One of the strangest naval battles of the First World War took place in September 1914, when a British “armed merchant cruiser” engaged a German “auxiliary cruiser” that was disguised as … itself.
The decades from the 1890s to the 1910s were the golden age of the Atlantic ocean liners. British and German passenger liners plied the seas carrying rich tourists and poor immigrants between Europe and the United States. Many of these ships were subsidized and partially paid for by the British or German governments, under the agreement that in time of war they would be taken over by the military and used as hospital ships, troop carriers, or convoy escorts. And so when the First World War broke out in August 1914, civilian passenger ships from most European countries found themselves in port being hastily refitted for military service.
One of these was the RMS Carmania. Built in 1905 by the British Cunard line, Carmania was an experiment: she was one of the first large passenger liners to use the newly-developed steam turbine engines. Her sister ship RMS Caronia used the older steam reciprocating engines so the two could be directly compared and assessed. (As a result of this test, Cunard decided to equip its two planned larger luxury liners, the Lusitania and Mauritania, with steam turbines.) And as part of the arrangement with the Royal Navy, both the Carmania and Caronia were constructed with fittings that allowed them to be quickly armed with naval deck guns in the event of war.
In Germany, the Hamburg-South America Line introduced a new liner in April 1914, named the SMS Cap Trafalgar. Intended for passenger service between Germany and Brazil, she was not as big as the northern Atlantic liners, but still displaced 16,000 tons. And like her British counterparts, the Trafalgar was designed to be readily converted to military service with the German Kriegsmarine in the event of war.
That war came suddenly in August 1914.
The Trafalgar was in Buenos Aires when the Great War broke out, and promptly sailed into the neutral port of Montevideo where she was met by the German gunboat Eber, whose crew hastily fitted a number of 4.1-inch naval guns and 1-pounder quick-firing “pom-pom” guns onto Trafalgar’s decks to allow her to attack British merchant vessels. Further, to disguise her and allow her to closely approach her intended targets, it was decided to alter the Trafalgar to make her look like a British vessel. So, one of the Trafalgar’s funnel stacks was removed and her paintjob was altered to make her look like the British Cunard liner Carmania. (It just so happened that the Germans had a newspaper advertisement with a photo of the British ship.)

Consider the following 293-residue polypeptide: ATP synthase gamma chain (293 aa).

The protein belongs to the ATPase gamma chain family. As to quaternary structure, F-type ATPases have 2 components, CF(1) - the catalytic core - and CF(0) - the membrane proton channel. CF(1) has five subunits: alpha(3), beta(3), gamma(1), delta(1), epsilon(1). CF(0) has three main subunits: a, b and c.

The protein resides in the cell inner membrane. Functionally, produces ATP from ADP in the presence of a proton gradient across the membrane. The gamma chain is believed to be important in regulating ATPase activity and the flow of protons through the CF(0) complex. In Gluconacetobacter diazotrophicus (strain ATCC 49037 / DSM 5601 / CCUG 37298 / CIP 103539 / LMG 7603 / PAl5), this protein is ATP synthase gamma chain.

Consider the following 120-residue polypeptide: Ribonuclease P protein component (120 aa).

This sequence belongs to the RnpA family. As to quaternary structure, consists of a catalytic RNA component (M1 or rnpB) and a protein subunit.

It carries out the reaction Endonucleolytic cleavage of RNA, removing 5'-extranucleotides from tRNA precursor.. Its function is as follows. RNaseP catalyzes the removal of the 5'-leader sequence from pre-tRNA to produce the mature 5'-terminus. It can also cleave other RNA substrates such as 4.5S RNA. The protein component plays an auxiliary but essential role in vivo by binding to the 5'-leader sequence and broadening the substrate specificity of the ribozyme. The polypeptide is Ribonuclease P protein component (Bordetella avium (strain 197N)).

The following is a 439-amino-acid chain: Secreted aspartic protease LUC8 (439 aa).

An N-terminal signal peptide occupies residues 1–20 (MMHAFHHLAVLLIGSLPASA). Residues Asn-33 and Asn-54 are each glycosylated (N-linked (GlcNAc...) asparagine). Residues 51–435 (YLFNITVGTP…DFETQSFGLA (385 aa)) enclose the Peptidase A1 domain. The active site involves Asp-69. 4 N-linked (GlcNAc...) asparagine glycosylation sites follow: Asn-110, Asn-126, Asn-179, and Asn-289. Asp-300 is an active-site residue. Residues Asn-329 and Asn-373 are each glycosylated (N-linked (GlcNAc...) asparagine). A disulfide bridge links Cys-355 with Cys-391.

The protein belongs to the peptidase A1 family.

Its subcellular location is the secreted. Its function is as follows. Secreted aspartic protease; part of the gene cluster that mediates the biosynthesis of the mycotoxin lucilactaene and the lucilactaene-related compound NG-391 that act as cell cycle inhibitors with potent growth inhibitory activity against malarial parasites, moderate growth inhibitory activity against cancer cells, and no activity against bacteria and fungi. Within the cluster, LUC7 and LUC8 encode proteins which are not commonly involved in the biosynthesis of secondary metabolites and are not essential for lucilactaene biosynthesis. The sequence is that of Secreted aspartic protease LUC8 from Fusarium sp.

The real RMS Carmania, meanwhile, had also been requisitioned by the Royal Navy and was in port in Liverpool having her own 4.7-inch guns fitted. The process took only two weeks, and by the end of August the now-armed Carmania was in Bermuda, where she was assigned to protect British shipping in the Caribbean.
The also-now-armed German ship Trafalgar had been sent to a small German base on the island of Trindade, off the coast of Brazil, where she was assigned the task of hunting down and attacking British merchant ships. The British promptly ordered the Carmania to find her and destroy her. And so when the Carmania arrived at the tiny island on September 14, her crew got the surprise of their life: there, in the harbor in front of them, was the German liner SMS Cap Trafalgar, disguised as the RMS Carmania and fully armed.
The Trafalgar tried to run away, but the Carmania, with her better turbine engines, caught up. The battle that followed was akin to two medieval knights fighting with peashooters: although neither ship had any armor to speak of, their naval guns were intended for use against small cargo ships, not large ocean liners. As they blasted away at each other, both ships tried to get closer for greater effect. Hundreds of shells were fired by both sides: the British had the advantage of larger projectiles, but the Germans could fire their guns much more rapidly.
After about two hours, the Carmania had been hit by at least 70 German shells and her bridge was set afire. The Trafalgar, which had taken numerous hits along her waterline, was listing heavily. Finally the Trafalgar rolled onto her side, floated there for several minutes, then slipped beneath the sea. She had never struck her flag in surrender. It took hours for the Carmania’s crew, their ship barely afloat, to get her fires under control.
Just then, another ship appeared in the distance. Both the Trafalgar and the Carmania had desperately sent radio messages to nearby friendly ships pleading for help, and now it was the German armed auxiliary Kronprinz Wilhelm (another converted passenger liner) which arrived first. The Carmania, badly crippled, was a sitting duck. But amazingly the German ship turned and sailed away: her captain feared that there were British warships in the area. And he was correct: later that day the British Navy cruiser HMS Cornwall arrived at the scene, picked up 270 survivors from the Trafalgar, and then escorted the Carmania into the nearest port for repairs.
In the exchange of gunfire, nine crew members of the Carmania had been killed, while the Trafalgar lost around 50, including her captain.